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Between and Mortarboard


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The Moon has been looming overtop of humans since before recorded history. The silent counterpart to the mighty sun, the moon is ever present in our eyes, our minds, and in our imagination. The way the moon has been weaved into different mythologies, religions, traditions, and cultures from all around the world is astounding but also not surprising, as the moon is something we all experience. This introspective look at artworks featuring the Moon strives to make comparisons between works that span centuries and many different style and mediums, all of whom share the same goal of depicting something we see every night, the Moon. 

33 Items in this Learning Collection
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Copyright
All Rights Reserved ()

Virabhadra plaque

Accession Number
1977/2.43

Title
Virabhadra plaque

Artist(s)
Indian

Artist Nationality
Indian (South Asian)

Object Creation Date
17th century - 18th century

Medium & Support
brass (?)

Dimensions
8 9/16 in x 6 5/16 in x 1 9/16 in (21.8 cm x 16 cm x 4 cm);8 9/16 in x 6 5/16 in x 1 9/16 in (21.8 cm x 16 cm x 4 cm)

Credit Line
Gift of Dr. and Mrs. Leo S. Figiel and Dr. and Mrs. Steven J. Figiel.

Label copy
Virabhadra was an emissary created by Shiva to wreak punishment on his father-in-law, Daksha, who had refused to render him offerings when performing a great ceremony of sacrifice. Virabhadra carries Shiva’s standard attributes of the drum and trident in his back hands. His wrathful nature is indicated by his sword and necklace of human heads. The sun and the moon are above his head, and he is crowned with a high topknot and a snake hood. He stands before a flaming aureole, surmounted by a kirtimukha, or “face of glory.” With his left hand he gestures toward the goddess Parvati, while at his lower right stands the ram-headed Daksha, now submissive. Virabhadra was widely worshipped in the villages of south India, and inexpensive hammered metal plaques such as these were readily available from local smiths.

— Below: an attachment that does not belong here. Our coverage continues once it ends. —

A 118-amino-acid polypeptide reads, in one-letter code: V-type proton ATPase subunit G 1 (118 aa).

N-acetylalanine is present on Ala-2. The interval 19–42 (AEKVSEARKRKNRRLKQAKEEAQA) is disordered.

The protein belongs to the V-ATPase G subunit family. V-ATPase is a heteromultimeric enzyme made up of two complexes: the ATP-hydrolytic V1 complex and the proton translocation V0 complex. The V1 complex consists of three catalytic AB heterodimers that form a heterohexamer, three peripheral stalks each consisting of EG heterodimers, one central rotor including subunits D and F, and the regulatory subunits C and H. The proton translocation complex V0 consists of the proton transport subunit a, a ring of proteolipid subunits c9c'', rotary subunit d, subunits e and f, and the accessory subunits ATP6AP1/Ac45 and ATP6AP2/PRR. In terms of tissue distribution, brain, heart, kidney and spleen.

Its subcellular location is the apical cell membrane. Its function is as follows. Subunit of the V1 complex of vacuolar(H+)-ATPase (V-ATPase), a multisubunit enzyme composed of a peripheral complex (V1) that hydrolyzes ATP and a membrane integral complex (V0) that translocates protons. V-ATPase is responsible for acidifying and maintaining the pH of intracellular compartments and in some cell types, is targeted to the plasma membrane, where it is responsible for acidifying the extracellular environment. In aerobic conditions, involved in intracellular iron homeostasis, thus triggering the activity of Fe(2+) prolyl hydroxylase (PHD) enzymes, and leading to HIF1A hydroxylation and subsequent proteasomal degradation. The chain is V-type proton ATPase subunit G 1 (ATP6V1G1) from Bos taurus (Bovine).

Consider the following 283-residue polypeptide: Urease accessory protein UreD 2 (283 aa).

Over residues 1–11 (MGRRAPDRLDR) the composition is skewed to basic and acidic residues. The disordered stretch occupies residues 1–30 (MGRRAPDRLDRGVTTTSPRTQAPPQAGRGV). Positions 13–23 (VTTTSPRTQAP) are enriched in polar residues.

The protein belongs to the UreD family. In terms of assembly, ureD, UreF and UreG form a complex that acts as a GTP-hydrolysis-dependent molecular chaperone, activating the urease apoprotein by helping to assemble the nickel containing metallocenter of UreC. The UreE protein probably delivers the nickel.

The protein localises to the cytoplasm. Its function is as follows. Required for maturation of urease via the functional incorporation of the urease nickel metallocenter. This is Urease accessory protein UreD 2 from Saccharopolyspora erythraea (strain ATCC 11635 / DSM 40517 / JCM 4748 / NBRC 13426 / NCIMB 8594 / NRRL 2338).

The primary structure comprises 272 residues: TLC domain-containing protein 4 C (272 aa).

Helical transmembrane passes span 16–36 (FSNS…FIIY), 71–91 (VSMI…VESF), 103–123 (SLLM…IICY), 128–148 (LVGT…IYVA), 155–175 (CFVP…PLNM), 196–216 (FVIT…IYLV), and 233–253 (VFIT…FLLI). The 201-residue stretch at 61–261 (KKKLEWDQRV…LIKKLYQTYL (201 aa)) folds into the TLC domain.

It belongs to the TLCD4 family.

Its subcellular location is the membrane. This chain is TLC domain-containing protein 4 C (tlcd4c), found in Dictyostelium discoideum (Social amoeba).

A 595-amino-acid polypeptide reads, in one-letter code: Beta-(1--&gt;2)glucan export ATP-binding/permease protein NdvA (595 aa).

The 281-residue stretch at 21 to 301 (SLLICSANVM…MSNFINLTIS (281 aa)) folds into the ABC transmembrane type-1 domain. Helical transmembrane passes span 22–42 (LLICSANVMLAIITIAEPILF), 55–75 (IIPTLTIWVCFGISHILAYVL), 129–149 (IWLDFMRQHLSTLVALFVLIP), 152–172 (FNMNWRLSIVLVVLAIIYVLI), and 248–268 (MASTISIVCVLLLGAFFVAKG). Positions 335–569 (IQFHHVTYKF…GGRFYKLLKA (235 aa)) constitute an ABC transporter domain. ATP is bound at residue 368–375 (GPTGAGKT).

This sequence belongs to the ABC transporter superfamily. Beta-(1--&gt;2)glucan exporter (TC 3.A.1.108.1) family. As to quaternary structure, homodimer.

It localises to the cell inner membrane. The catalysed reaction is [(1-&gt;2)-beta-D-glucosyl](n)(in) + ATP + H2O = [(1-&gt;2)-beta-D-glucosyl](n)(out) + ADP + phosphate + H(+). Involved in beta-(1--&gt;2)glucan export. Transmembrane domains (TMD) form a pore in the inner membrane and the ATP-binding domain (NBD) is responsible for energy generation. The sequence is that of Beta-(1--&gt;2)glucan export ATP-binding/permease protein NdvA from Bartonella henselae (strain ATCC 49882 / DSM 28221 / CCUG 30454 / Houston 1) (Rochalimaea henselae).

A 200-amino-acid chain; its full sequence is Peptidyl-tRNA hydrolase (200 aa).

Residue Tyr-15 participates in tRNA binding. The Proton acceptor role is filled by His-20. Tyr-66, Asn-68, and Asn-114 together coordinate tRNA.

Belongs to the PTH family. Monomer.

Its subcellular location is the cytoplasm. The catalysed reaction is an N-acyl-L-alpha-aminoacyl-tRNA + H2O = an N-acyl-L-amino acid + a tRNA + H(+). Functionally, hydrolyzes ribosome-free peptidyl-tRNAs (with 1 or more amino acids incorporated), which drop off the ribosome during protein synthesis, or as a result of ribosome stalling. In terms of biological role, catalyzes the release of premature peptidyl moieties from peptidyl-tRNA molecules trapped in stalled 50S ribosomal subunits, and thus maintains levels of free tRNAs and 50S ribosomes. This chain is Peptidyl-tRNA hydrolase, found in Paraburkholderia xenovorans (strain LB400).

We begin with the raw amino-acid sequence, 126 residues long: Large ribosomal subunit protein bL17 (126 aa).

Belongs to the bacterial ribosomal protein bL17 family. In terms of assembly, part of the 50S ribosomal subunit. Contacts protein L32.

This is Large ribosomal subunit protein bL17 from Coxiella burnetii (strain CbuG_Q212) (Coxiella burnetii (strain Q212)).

Exhibited in "Divine Encounters, Earthly Pleasures: Twenty Centuries of Indian Art," 12/12/03-2/22/04.

Primary Object Classification
Sculpture

Primary Object Type
figure

Additional Object Classification(s)
Ritual Object

Collection Area
Asian

Rights
If you are interested in using an image for a publication, please visit http://umma.umich.edu/request-image for more information and to fill out the online Image Rights and Reproductions Request Form.

Keywords
goddesses
swords

2 Related Resources

Devotional Objects Across Religions
(Part of 4 Learning Collections)
PAST- Moon & Lunar Study Cases    
(Part of: FFW Lower Level Study Cases     )

& Author Notes

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